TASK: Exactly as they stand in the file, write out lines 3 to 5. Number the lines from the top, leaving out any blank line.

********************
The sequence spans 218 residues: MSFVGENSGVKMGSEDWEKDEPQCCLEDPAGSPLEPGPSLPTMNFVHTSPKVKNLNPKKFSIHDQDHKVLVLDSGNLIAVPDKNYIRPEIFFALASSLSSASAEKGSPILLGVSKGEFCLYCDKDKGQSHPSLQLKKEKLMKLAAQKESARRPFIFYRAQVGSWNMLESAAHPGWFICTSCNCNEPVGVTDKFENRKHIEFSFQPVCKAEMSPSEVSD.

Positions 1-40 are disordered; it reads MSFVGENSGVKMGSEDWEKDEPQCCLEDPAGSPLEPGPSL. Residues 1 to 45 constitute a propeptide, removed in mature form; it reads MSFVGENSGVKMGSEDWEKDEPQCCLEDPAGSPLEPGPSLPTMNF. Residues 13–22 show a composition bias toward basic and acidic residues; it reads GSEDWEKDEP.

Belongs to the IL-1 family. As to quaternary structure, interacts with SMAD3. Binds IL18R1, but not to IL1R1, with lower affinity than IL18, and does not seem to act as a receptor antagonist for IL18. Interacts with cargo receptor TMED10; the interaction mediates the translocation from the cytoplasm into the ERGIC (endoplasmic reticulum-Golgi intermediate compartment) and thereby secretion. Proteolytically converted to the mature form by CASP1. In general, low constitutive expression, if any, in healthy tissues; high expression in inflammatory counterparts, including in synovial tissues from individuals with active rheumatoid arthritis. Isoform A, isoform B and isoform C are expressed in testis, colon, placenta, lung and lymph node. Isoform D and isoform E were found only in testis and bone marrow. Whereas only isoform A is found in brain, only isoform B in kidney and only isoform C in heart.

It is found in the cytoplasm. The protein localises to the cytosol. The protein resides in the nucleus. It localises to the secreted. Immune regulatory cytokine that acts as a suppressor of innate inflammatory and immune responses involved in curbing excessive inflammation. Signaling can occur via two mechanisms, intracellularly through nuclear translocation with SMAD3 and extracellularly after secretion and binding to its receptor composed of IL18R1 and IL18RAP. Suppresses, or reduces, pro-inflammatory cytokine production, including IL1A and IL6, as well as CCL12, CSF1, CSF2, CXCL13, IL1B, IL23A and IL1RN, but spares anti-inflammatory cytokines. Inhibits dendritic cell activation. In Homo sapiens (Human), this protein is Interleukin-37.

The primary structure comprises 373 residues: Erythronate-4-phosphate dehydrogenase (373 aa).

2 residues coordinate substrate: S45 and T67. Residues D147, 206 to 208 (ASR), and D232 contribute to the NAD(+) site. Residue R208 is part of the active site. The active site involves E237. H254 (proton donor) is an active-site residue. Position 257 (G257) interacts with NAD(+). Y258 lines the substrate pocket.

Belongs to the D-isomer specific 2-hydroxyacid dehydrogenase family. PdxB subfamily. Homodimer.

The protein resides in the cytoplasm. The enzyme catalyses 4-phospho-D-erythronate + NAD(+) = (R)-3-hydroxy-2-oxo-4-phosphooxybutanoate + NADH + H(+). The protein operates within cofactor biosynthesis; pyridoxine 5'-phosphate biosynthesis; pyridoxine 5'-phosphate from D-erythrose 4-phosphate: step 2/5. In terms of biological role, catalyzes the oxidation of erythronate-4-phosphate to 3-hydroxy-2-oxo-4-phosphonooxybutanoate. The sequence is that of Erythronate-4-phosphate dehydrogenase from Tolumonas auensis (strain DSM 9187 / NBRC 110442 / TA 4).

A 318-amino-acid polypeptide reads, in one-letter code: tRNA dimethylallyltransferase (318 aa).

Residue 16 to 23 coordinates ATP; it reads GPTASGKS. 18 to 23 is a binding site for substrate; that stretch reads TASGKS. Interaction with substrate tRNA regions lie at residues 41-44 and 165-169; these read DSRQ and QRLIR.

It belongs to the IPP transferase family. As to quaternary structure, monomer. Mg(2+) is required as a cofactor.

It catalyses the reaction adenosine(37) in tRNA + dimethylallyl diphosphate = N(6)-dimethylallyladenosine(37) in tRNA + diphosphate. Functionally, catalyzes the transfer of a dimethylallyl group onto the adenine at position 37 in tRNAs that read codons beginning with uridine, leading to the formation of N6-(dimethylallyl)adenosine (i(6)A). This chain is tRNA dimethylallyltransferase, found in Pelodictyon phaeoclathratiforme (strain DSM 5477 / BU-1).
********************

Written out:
Belongs to the IL-1 family. As to quaternary structure, interacts with SMAD3. Binds IL18R1, but not to IL1R1, with lower affinity than IL18, and does not seem to act as a receptor antagonist for IL18. Interacts with cargo receptor TMED10; the interaction mediates the translocation from the cytoplasm into the ERGIC (endoplasmic reticulum-Golgi intermediate compartment) and thereby secretion. Proteolytically converted to the mature form by CASP1. In general, low constitutive expression, if any, in healthy tissues; high expression in inflammatory counterparts, including in synovial tissues from individuals with active rheumatoid arthritis. Isoform A, isoform B and isoform C are expressed in testis, colon, placenta, lung and lymph node. Isoform D and isoform E were found only in testis and bone marrow. Whereas only isoform A is found in brain, only isoform B in kidney and only isoform C in heart.

It is found in the cytoplasm. The protein localises to the cytosol. The protein resides in the nucleus. It localises to the secreted. Immune regulatory cytokine that acts as a suppressor of innate inflammatory and immune responses involved in curbing excessive inflammation. Signaling can occur via two mechanisms, intracellularly through nuclear translocation with SMAD3 and extracellularly after secretion and binding to its receptor composed of IL18R1 and IL18RAP. Suppresses, or reduces, pro-inflammatory cytokine production, including IL1A and IL6, as well as CCL12, CSF1, CSF2, CXCL13, IL1B, IL23A and IL1RN, but spares anti-inflammatory cytokines. Inhibits dendritic cell activation. In Homo sapiens (Human), this protein is Interleukin-37.

The primary structure comprises 373 residues: Erythronate-4-phosphate dehydrogenase (373 aa).